Re: HIPS: HYB: chromosome counts
- To: firstname.lastname@example.org
- Subject: Re: HIPS: HYB: chromosome counts
- From: Linda Mann <email@example.com>
- Date: Sun, 17 Jan 1999 07:17:08 -0800
- References: <firstname.lastname@example.org>
From: Linda Mann <email@example.com>
Bill Shear wrote:
> It might be that the uneven numbers of chromosomes are due to observer
> error. Usually chromosome counts should be verified by more than one
> observer, especially if they are considered anomalous or unusual.
Way back when.. part of my first job after college was making slides of
fern spore nuclei (conveniently haploid) and making chromosome counts.
Part of my second job was (ick) culturing snippets of live mouse ears
and making chromosome counts. It's been so long ago, I can't really
remember the details (in both cases, I worked for someone who had to do
most of the thinking), except that the more chromosomes you have to
count, the harder it is to get a good count because they tend to stick
together and pile on top of each other to some extent. Those nuclei are
Part of what we did when making counts was draw what we were seeing thru
the microscope, so I assume that's standard technique. With the ferns,
I was working for a taxonomist who was only interested in total number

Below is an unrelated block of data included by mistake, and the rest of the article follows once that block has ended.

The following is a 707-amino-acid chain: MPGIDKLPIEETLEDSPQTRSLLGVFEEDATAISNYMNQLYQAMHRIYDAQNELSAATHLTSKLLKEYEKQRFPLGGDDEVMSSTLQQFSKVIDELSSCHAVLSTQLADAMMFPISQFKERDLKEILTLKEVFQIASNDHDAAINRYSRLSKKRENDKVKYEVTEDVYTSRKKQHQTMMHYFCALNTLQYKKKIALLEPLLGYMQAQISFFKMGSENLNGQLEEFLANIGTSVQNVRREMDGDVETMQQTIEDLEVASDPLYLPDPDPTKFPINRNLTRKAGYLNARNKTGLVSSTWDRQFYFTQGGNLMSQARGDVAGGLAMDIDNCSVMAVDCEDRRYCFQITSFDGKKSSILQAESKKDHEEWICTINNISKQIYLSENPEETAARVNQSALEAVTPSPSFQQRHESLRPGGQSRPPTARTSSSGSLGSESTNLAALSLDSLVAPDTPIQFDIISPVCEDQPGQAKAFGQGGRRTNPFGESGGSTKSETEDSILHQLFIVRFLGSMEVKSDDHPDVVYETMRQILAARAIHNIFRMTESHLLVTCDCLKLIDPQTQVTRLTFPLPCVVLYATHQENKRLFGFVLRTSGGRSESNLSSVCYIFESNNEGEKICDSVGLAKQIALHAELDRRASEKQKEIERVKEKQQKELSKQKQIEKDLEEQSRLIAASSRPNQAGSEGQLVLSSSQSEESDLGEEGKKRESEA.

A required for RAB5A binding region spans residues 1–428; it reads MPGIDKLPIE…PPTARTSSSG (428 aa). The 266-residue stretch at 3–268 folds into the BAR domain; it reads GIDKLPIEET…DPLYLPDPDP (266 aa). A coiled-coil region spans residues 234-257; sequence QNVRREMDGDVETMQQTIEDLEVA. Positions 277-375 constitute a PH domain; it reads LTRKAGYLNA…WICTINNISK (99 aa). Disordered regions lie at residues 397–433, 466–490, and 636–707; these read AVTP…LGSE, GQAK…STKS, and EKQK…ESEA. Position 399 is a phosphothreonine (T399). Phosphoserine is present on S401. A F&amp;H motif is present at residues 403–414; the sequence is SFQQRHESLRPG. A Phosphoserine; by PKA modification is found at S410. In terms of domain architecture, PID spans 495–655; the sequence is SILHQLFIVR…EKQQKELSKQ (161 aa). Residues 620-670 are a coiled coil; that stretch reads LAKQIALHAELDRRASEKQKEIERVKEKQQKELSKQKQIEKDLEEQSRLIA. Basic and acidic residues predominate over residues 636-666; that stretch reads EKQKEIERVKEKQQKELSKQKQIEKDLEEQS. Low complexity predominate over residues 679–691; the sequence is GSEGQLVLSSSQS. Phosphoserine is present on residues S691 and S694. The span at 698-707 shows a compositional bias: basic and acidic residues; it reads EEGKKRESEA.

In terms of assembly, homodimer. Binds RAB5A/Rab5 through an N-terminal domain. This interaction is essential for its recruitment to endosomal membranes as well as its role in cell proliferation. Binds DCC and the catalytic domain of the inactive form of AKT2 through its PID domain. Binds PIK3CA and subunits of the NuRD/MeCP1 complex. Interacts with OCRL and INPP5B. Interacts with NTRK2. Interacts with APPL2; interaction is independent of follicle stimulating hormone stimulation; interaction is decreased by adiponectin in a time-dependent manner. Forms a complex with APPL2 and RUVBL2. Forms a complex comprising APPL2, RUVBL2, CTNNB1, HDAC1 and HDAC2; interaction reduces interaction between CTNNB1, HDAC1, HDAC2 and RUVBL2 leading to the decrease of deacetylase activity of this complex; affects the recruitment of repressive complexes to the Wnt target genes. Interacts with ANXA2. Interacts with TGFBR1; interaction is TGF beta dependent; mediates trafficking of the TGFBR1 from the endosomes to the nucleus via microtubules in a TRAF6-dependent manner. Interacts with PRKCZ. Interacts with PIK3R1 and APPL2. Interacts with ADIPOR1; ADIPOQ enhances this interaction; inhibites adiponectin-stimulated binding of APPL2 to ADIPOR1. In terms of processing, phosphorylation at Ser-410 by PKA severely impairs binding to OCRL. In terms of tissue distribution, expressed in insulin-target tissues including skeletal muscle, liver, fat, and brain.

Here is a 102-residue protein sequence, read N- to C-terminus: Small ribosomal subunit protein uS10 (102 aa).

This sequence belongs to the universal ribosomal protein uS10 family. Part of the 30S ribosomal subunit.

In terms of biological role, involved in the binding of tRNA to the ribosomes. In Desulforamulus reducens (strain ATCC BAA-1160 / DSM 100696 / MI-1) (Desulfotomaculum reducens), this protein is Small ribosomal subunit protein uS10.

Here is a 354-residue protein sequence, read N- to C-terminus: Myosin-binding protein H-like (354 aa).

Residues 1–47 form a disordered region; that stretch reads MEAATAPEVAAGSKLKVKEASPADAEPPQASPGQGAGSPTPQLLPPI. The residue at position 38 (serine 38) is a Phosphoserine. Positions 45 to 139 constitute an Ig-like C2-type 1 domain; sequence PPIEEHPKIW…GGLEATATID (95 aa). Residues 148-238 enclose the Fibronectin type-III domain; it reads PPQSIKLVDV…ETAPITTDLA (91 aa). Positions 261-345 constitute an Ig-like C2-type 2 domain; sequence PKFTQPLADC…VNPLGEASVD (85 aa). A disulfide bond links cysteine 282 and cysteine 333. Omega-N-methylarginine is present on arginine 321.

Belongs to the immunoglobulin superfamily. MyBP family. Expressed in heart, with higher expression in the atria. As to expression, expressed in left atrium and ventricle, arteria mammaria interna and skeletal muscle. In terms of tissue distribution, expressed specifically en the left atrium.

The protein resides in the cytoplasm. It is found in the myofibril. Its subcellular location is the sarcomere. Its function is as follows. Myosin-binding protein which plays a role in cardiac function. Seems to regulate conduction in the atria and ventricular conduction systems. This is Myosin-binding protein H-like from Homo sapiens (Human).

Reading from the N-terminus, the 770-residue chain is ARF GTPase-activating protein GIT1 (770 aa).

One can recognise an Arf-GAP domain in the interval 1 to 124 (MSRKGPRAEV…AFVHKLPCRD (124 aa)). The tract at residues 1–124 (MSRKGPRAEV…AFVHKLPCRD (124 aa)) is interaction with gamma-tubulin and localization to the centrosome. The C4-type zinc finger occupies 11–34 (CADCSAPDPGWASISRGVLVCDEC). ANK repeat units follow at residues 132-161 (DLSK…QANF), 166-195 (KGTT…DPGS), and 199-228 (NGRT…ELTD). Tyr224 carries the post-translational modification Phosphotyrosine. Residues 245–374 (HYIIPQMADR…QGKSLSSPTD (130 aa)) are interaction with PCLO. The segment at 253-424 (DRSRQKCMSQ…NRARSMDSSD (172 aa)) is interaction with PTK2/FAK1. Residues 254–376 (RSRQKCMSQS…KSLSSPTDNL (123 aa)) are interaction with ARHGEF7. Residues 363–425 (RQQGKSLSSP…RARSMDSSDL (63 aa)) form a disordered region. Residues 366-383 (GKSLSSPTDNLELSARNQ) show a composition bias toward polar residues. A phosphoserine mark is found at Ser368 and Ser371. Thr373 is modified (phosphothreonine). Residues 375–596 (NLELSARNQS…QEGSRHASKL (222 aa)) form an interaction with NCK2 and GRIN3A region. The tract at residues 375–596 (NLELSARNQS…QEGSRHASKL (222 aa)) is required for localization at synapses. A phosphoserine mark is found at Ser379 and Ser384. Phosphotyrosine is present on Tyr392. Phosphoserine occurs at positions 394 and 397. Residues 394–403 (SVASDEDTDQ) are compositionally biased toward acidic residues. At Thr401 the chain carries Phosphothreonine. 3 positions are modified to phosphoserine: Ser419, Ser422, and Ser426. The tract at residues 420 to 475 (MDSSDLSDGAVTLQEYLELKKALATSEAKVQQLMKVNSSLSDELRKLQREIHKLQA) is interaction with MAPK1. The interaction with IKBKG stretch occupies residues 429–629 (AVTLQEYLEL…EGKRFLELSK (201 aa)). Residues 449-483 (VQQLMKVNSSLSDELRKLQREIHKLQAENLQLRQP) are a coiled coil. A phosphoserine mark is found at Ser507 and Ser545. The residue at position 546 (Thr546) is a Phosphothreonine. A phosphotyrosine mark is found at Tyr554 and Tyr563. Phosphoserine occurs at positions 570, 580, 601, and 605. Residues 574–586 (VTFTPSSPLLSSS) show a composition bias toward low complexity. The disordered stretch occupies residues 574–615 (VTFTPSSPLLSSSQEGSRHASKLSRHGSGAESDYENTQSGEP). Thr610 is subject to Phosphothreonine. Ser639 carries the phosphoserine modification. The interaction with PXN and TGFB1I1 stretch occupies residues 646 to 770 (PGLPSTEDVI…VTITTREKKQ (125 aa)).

(he was comparing morphological characteristics of diploid and polyploid
plants). With the mice, we were looking for chromosomal abnormalities
resulting from radiation etc, so the actual shapes of each pair of
chromosome was important.
Anyway, as I recall, the actual counting is not that big a deal, though
a time-consuming pain in the eyeballs. And unless these folks only used
one cell to count, or if the chromosomes all look alike, which from what
Sharon says about the base number being 12 (4 sets of 48 would look
alike), it 'should' be a lot of work but 'easy' to get a good count.
For the mouse work, two of us worked together and made random checks of
each others slides and drawings - never found anything questionable as I
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